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Shark and ray diversity in the Tropical America (Neotropics)—an examination of environmental and historical factors affecting diversity


Carrillo-Briceño, Jorge Domingo; Carrillo, Juan D; Aguilera, Orangel Antonio; Sanchez-Villagra, Marcelo R (2018). Shark and ray diversity in the Tropical America (Neotropics)—an examination of environmental and historical factors affecting diversity. PeerJ, 6:e5313.

Abstract

We present the first comprehensive review of the present and past shark and ray diversity in marine waters of Tropical America, examining the patterns of distribution in the Eastern Central Pacific (EP) and Western Central Atlantic (WA) realms. We identified the major regions of diversity and of endemism, and explored the relations to physical variables. We found a strong relationship between shark and ray diversity with area and coastal length of each province. The Tropical Northwestern Atlantic Province is characterized by high diversity and greater occurrence of endemic species, suggesting this province as the hotspot of sharks and rays in Tropical America. The historical background for the current biogeography is explored and analyzed. Referential data from 67 geological units in 17 countries, from both shallow and deep-water habitats, across five time-clusters from the Miocene to the Pleistocene were studied. New data include 20 new assemblages from six countries. The most diverse Neogene and extant groups of shark and ray are Carcharhiniformes and Myliobatiformes, respectively. The differentiation between Pacific and Atlantic faunas goes to at least the middle Miocene, probably related with the increasing closure of the Central American Seaway acting as a barrier. The highest faunal similarity between the assemblages from the EP and the WA at the early Miocene could be related to the lack of a barrier back then, but increased sampling is needed to substantiate this hypothesis.

Abstract

We present the first comprehensive review of the present and past shark and ray diversity in marine waters of Tropical America, examining the patterns of distribution in the Eastern Central Pacific (EP) and Western Central Atlantic (WA) realms. We identified the major regions of diversity and of endemism, and explored the relations to physical variables. We found a strong relationship between shark and ray diversity with area and coastal length of each province. The Tropical Northwestern Atlantic Province is characterized by high diversity and greater occurrence of endemic species, suggesting this province as the hotspot of sharks and rays in Tropical America. The historical background for the current biogeography is explored and analyzed. Referential data from 67 geological units in 17 countries, from both shallow and deep-water habitats, across five time-clusters from the Miocene to the Pleistocene were studied. New data include 20 new assemblages from six countries. The most diverse Neogene and extant groups of shark and ray are Carcharhiniformes and Myliobatiformes, respectively. The differentiation between Pacific and Atlantic faunas goes to at least the middle Miocene, probably related with the increasing closure of the Central American Seaway acting as a barrier. The highest faunal similarity between the assemblages from the EP and the WA at the early Miocene could be related to the lack of a barrier back then, but increased sampling is needed to substantiate this hypothesis.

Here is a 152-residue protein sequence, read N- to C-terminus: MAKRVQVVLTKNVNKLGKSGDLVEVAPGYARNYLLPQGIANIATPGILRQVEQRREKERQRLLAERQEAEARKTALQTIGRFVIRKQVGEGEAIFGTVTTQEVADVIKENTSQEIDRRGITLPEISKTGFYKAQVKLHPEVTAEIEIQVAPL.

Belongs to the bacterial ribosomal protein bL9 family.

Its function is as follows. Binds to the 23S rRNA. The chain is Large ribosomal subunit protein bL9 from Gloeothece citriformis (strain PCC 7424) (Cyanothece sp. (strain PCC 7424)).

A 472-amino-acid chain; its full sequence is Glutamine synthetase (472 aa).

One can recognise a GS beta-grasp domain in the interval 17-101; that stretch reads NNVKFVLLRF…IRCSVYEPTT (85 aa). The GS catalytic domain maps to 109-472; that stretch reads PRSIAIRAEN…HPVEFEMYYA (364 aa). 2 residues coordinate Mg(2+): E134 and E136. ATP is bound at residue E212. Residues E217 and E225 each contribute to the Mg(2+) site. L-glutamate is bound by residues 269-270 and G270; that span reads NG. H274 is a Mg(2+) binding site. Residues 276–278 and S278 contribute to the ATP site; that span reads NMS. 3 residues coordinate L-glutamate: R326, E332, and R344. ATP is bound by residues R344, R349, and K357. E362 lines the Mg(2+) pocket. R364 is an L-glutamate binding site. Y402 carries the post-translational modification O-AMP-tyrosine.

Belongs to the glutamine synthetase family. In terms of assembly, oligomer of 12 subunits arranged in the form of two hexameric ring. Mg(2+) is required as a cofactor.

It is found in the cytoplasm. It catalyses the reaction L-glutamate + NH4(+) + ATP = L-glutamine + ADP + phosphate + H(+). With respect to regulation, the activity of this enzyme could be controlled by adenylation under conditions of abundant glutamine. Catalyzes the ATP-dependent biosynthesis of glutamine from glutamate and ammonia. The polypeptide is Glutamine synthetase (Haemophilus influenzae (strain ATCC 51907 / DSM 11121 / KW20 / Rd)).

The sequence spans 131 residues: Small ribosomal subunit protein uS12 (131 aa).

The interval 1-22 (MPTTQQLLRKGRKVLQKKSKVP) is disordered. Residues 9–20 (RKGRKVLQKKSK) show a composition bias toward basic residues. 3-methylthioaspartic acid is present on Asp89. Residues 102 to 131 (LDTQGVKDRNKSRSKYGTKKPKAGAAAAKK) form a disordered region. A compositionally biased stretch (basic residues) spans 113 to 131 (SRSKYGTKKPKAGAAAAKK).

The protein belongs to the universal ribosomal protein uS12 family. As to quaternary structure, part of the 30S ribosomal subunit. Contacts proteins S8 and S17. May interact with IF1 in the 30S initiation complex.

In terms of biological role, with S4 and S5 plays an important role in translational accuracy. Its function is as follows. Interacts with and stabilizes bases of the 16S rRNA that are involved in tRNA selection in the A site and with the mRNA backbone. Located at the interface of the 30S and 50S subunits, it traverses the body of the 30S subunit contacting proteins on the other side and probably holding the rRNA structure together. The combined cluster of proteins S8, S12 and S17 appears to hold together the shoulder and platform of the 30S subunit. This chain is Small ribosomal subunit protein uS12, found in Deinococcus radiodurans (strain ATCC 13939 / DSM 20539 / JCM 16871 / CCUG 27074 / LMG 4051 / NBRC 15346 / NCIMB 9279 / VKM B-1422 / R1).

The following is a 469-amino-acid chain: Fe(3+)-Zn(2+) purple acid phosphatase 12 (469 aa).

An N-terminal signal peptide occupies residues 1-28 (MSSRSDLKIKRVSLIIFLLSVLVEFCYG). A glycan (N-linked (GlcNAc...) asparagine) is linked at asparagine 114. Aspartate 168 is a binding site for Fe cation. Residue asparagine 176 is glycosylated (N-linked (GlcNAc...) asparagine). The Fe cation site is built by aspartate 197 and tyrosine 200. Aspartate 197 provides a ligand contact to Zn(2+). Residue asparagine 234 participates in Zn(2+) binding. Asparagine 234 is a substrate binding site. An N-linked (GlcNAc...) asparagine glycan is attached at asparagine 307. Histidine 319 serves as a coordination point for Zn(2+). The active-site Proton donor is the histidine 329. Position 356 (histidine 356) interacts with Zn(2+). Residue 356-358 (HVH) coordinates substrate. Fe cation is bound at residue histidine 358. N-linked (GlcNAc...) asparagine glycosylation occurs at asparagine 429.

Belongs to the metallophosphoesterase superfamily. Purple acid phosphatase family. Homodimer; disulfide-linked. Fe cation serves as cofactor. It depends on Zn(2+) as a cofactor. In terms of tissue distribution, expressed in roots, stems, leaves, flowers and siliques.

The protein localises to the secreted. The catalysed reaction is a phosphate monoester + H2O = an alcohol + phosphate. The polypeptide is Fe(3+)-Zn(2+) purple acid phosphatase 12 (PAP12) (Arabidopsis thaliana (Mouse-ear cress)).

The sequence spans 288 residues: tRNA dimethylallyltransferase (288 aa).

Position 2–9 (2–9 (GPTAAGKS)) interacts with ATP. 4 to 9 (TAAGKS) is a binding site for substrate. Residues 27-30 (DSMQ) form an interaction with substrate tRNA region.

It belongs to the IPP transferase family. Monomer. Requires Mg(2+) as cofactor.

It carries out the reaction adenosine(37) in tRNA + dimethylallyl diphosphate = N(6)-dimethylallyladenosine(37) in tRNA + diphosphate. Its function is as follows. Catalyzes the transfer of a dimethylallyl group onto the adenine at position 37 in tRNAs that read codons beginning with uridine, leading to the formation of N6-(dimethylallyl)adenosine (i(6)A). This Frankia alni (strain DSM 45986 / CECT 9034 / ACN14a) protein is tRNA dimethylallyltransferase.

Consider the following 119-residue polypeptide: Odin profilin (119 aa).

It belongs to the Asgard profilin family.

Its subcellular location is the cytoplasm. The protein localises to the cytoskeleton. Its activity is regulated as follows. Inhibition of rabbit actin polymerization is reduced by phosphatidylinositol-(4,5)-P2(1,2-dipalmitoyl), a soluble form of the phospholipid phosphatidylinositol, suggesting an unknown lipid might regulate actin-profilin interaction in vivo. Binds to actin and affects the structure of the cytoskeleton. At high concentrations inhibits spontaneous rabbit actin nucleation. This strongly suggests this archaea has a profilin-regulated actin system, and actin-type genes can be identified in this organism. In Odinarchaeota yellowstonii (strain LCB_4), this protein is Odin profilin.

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Additional indexing

Item Type:Journal Article, refereed, original work
Communities & Collections:07 Faculty of Science > Paleontological Institute and Museum
Dewey Decimal Classification:560 Fossils & prehistoric life
Uncontrolled Keywords:Chondrichthyans, Eastern Central Pacific, Fossils, Neogene, Western Central Atlantic
Language:English
Date:5 July 2018
Deposited On:07 Aug 2018 13:47
Last Modified:31 Aug 2018 23:51
Publisher:PeerJ, Ltd.
ISSN:2167-8359
OA Status:Gold
Free access at:PubMed ID. An embargo period may apply.
Publisher DOI:https://doi.org/10.7717/peerj.5313
PubMed ID:30042900

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